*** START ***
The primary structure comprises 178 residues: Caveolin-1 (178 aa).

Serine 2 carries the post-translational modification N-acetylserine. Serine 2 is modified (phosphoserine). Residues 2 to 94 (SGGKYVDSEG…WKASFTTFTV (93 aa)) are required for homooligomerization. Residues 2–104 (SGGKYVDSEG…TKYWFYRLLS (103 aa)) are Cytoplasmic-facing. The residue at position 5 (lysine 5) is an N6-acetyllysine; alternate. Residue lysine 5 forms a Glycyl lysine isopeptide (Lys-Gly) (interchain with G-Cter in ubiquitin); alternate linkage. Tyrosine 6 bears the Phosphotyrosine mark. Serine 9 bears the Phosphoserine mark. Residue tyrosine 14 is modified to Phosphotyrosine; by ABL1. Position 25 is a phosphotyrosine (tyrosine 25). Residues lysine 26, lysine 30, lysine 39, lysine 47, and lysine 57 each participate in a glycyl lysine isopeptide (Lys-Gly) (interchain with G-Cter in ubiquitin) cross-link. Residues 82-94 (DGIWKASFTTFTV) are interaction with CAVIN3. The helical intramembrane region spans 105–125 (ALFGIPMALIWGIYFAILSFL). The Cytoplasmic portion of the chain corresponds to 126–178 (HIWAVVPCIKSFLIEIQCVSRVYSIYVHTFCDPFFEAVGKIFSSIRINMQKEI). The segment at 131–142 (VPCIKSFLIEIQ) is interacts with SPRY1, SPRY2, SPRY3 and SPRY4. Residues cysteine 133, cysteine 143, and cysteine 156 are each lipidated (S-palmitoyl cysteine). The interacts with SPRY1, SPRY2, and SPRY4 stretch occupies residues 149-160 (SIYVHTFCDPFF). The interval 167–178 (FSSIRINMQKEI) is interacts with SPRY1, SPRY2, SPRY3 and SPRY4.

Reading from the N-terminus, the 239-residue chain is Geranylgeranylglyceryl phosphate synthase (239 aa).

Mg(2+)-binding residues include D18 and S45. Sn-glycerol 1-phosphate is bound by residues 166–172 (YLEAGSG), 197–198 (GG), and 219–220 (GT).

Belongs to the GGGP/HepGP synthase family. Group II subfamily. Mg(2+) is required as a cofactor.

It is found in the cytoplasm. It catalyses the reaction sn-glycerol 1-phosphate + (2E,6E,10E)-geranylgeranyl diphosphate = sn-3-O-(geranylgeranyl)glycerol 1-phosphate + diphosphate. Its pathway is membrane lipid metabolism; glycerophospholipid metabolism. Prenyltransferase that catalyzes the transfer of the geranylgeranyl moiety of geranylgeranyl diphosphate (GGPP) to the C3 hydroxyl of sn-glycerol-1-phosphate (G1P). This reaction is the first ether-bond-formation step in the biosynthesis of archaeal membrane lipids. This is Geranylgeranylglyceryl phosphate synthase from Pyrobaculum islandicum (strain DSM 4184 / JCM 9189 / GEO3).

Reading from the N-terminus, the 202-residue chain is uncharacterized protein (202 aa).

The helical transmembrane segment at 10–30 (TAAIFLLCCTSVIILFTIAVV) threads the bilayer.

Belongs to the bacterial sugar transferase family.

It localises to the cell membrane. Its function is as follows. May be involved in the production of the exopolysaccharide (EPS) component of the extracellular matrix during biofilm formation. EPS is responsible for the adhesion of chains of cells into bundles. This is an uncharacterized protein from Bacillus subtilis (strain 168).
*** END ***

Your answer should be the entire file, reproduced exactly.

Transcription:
The primary structure comprises 178 residues: Caveolin-1 (178 aa).

Serine 2 carries the post-translational modification N-acetylserine. Serine 2 is modified (phosphoserine). Residues 2 to 94 (SGGKYVDSEG…WKASFTTFTV (93 aa)) are required for homooligomerization. Residues 2–104 (SGGKYVDSEG…TKYWFYRLLS (103 aa)) are Cytoplasmic-facing. The residue at position 5 (lysine 5) is an N6-acetyllysine; alternate. Residue lysine 5 forms a Glycyl lysine isopeptide (Lys-Gly) (interchain with G-Cter in ubiquitin); alternate linkage. Tyrosine 6 bears the Phosphotyrosine mark. Serine 9 bears the Phosphoserine mark. Residue tyrosine 14 is modified to Phosphotyrosine; by ABL1. Position 25 is a phosphotyrosine (tyrosine 25). Residues lysine 26, lysine 30, lysine 39, lysine 47, and lysine 57 each participate in a glycyl lysine isopeptide (Lys-Gly) (interchain with G-Cter in ubiquitin) cross-link. Residues 82-94 (DGIWKASFTTFTV) are interaction with CAVIN3. The helical intramembrane region spans 105–125 (ALFGIPMALIWGIYFAILSFL). The Cytoplasmic portion of the chain corresponds to 126–178 (HIWAVVPCIKSFLIEIQCVSRVYSIYVHTFCDPFFEAVGKIFSSIRINMQKEI). The segment at 131–142 (VPCIKSFLIEIQ) is interacts with SPRY1, SPRY2, SPRY3 and SPRY4. Residues cysteine 133, cysteine 143, and cysteine 156 are each lipidated (S-palmitoyl cysteine). The interacts with SPRY1, SPRY2, and SPRY4 stretch occupies residues 149-160 (SIYVHTFCDPFF). The interval 167–178 (FSSIRINMQKEI) is interacts with SPRY1, SPRY2, SPRY3 and SPRY4.

Reading from the N-terminus, the 239-residue chain is Geranylgeranylglyceryl phosphate synthase (239 aa).

Mg(2+)-binding residues include D18 and S45. Sn-glycerol 1-phosphate is bound by residues 166–172 (YLEAGSG), 197–198 (GG), and 219–220 (GT).

Belongs to the GGGP/HepGP synthase family. Group II subfamily. Mg(2+) is required as a cofactor.

It is found in the cytoplasm. It catalyses the reaction sn-glycerol 1-phosphate + (2E,6E,10E)-geranylgeranyl diphosphate = sn-3-O-(geranylgeranyl)glycerol 1-phosphate + diphosphate. Its pathway is membrane lipid metabolism; glycerophospholipid metabolism. Prenyltransferase that catalyzes the transfer of the geranylgeranyl moiety of geranylgeranyl diphosphate (GGPP) to the C3 hydroxyl of sn-glycerol-1-phosphate (G1P). This reaction is the first ether-bond-formation step in the biosynthesis of archaeal membrane lipids. This is Geranylgeranylglyceryl phosphate synthase from Pyrobaculum islandicum (strain DSM 4184 / JCM 9189 / GEO3).

Reading from the N-terminus, the 202-residue chain is uncharacterized protein (202 aa).

The helical transmembrane segment at 10–30 (TAAIFLLCCTSVIILFTIAVV) threads the bilayer.

Belongs to the bacterial sugar transferase family.

It localises to the cell membrane. Its function is as follows. May be involved in the production of the exopolysaccharide (EPS) component of the extracellular matrix during biofilm formation. EPS is responsible for the adhesion of chains of cells into bundles. This is an uncharacterized protein from Bacillus subtilis (strain 168).